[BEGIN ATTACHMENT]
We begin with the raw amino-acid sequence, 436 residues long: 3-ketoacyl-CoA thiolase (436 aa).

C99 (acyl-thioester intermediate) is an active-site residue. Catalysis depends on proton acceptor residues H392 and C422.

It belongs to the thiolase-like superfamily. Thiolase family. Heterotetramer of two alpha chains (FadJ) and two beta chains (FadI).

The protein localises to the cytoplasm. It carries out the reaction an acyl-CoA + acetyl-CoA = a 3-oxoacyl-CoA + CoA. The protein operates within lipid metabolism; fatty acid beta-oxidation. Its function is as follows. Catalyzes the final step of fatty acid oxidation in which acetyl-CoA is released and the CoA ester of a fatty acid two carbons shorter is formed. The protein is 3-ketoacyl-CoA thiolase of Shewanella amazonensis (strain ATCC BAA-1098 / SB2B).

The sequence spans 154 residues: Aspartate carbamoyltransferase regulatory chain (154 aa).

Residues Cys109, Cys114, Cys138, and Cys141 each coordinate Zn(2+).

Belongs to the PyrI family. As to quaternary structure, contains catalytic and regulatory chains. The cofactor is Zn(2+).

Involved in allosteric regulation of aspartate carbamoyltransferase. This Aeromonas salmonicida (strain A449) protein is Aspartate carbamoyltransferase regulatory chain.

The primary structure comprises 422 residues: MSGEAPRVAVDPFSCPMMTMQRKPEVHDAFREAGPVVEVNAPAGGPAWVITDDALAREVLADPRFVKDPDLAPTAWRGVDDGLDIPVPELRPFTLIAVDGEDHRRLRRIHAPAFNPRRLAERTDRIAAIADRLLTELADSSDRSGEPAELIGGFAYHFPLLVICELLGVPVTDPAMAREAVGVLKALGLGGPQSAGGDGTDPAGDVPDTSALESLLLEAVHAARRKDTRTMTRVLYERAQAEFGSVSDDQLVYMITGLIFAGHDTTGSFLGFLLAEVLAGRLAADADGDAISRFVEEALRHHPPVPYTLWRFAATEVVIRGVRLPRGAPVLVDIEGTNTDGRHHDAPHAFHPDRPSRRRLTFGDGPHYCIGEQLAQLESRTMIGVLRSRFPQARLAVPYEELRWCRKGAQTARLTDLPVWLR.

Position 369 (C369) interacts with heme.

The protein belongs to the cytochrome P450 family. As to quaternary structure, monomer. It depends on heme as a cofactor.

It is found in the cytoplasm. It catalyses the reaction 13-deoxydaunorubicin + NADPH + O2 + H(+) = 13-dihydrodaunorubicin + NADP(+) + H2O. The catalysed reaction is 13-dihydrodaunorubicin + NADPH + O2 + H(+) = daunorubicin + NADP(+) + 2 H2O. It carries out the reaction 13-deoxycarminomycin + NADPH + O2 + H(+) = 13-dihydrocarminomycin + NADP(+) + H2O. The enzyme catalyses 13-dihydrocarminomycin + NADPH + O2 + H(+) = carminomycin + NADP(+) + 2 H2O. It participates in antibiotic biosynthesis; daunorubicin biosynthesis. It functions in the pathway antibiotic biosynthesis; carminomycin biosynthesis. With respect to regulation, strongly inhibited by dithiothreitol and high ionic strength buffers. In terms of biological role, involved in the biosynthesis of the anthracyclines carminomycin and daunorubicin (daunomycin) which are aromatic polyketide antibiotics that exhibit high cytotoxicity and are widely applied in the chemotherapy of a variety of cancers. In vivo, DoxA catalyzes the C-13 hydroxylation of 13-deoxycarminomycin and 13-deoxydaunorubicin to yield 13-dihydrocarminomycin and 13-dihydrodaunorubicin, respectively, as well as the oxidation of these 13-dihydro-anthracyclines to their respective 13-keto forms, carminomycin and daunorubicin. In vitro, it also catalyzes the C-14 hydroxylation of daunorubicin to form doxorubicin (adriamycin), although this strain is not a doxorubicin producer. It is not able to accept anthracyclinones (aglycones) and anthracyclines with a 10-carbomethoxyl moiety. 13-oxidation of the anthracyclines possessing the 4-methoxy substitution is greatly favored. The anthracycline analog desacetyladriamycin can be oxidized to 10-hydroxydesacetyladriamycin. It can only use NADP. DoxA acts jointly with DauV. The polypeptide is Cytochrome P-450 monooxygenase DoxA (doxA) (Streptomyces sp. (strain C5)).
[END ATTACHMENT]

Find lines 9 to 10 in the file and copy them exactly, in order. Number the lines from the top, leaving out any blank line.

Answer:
The primary structure comprises 422 residues: MSGEAPRVAVDPFSCPMMTMQRKPEVHDAFREAGPVVEVNAPAGGPAWVITDDALAREVLADPRFVKDPDLAPTAWRGVDDGLDIPVPELRPFTLIAVDGEDHRRLRRIHAPAFNPRRLAERTDRIAAIADRLLTELADSSDRSGEPAELIGGFAYHFPLLVICELLGVPVTDPAMAREAVGVLKALGLGGPQSAGGDGTDPAGDVPDTSALESLLLEAVHAARRKDTRTMTRVLYERAQAEFGSVSDDQLVYMITGLIFAGHDTTGSFLGFLLAEVLAGRLAADADGDAISRFVEEALRHHPPVPYTLWRFAATEVVIRGVRLPRGAPVLVDIEGTNTDGRHHDAPHAFHPDRPSRRRLTFGDGPHYCIGEQLAQLESRTMIGVLRSRFPQARLAVPYEELRWCRKGAQTARLTDLPVWLR.

Position 369 (C369) interacts with heme.